Bullying and Social Status

| Tue Feb. 8, 2011 12:19 PM EST

And now, in news you can use, here's the latest headline on the social sciences front:

Study links teenage bullying to social status

I'm glad we cleared that up. And in fairness, the article leads off with an admission that this study has merely "confirmed an axiom of teenage life." What's more, there was this interesting tidbit:

[Robert Faris] found that the teenagers' propensity toward aggression rose along with their social status. Aggressive behavior peaked when students hit the 98th percentile for popularity, suggesting that they were working hard to claw their way to the very top. However, those who were in the top 2% of a school's social hierarchy generally didn't harass their fellow students. At that point, they may have had little left to gain by being mean, and picking on others only made them seem insecure, Faris said.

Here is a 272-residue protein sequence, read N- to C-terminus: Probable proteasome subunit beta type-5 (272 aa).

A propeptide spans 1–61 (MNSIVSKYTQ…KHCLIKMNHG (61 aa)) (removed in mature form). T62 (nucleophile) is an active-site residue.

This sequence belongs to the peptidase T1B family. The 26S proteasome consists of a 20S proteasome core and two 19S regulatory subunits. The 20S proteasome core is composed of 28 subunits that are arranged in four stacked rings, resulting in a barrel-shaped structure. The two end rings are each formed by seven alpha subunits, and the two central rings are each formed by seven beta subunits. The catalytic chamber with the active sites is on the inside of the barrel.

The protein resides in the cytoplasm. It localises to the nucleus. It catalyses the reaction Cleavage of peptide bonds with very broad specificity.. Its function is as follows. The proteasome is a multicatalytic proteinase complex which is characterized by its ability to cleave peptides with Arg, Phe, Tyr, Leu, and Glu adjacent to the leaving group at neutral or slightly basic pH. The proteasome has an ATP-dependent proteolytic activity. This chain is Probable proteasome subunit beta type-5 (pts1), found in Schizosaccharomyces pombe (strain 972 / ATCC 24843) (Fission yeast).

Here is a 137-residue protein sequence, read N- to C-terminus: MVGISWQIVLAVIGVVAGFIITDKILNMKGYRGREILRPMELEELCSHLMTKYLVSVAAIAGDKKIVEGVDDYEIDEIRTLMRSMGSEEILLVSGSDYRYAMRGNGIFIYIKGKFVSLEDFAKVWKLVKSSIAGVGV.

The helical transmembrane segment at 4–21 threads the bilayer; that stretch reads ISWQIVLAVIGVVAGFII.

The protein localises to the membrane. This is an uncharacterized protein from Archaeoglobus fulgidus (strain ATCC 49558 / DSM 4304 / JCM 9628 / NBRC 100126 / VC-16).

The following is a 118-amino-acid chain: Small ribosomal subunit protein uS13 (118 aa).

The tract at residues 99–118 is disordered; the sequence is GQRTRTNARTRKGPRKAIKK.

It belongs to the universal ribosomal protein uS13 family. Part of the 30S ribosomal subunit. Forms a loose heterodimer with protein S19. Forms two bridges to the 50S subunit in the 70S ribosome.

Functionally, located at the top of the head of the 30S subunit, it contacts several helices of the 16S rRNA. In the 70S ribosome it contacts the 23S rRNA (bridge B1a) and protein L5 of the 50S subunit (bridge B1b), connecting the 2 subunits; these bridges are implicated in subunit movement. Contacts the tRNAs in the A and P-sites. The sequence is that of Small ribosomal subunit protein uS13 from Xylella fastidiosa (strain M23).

This also makes sense, and it's slightly less obvious than the main result. However, it's not clear that the causality is being properly placed here. It's possible that making it into the top 2% finally makes you secure enough not to bully, but I think it's more likely that it's the other way around: only the fairly secure kids ever make it into the top 2% in the first place. Everybody picks up on insecurity, and insecure kids just don't have the confident personalities that get you all the way to the top of the heap. More studies, please.